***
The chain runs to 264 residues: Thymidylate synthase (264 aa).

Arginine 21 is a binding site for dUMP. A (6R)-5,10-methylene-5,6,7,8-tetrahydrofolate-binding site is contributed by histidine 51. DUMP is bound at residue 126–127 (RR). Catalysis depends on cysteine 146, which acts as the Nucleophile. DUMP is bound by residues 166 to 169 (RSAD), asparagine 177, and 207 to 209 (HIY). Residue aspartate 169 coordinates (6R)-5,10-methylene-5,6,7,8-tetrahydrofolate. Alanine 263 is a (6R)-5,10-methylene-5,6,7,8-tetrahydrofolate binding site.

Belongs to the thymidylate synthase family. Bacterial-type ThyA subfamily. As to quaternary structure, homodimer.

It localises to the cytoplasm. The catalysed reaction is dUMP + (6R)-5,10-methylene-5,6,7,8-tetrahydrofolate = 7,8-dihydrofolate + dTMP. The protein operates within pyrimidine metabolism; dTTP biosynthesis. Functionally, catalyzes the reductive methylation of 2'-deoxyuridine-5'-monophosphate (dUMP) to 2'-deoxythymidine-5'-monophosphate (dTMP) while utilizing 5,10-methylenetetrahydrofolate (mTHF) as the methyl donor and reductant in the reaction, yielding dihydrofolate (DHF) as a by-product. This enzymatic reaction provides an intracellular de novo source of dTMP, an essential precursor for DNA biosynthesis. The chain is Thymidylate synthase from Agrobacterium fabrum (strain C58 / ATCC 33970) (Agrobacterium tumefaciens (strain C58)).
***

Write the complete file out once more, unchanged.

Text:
The chain runs to 264 residues: Thymidylate synthase (264 aa).

Arginine 21 is a binding site for dUMP. A (6R)-5,10-methylene-5,6,7,8-tetrahydrofolate-binding site is contributed by histidine 51. DUMP is bound at residue 126–127 (RR). Catalysis depends on cysteine 146, which acts as the Nucleophile. DUMP is bound by residues 166 to 169 (RSAD), asparagine 177, and 207 to 209 (HIY). Residue aspartate 169 coordinates (6R)-5,10-methylene-5,6,7,8-tetrahydrofolate. Alanine 263 is a (6R)-5,10-methylene-5,6,7,8-tetrahydrofolate binding site.

Belongs to the thymidylate synthase family. Bacterial-type ThyA subfamily. As to quaternary structure, homodimer.

It localises to the cytoplasm. The catalysed reaction is dUMP + (6R)-5,10-methylene-5,6,7,8-tetrahydrofolate = 7,8-dihydrofolate + dTMP. The protein operates within pyrimidine metabolism; dTTP biosynthesis. Functionally, catalyzes the reductive methylation of 2'-deoxyuridine-5'-monophosphate (dUMP) to 2'-deoxythymidine-5'-monophosphate (dTMP) while utilizing 5,10-methylenetetrahydrofolate (mTHF) as the methyl donor and reductant in the reaction, yielding dihydrofolate (DHF) as a by-product. This enzymatic reaction provides an intracellular de novo source of dTMP, an essential precursor for DNA biosynthesis. The chain is Thymidylate synthase from Agrobacterium fabrum (strain C58 / ATCC 33970) (Agrobacterium tumefaciens (strain C58)).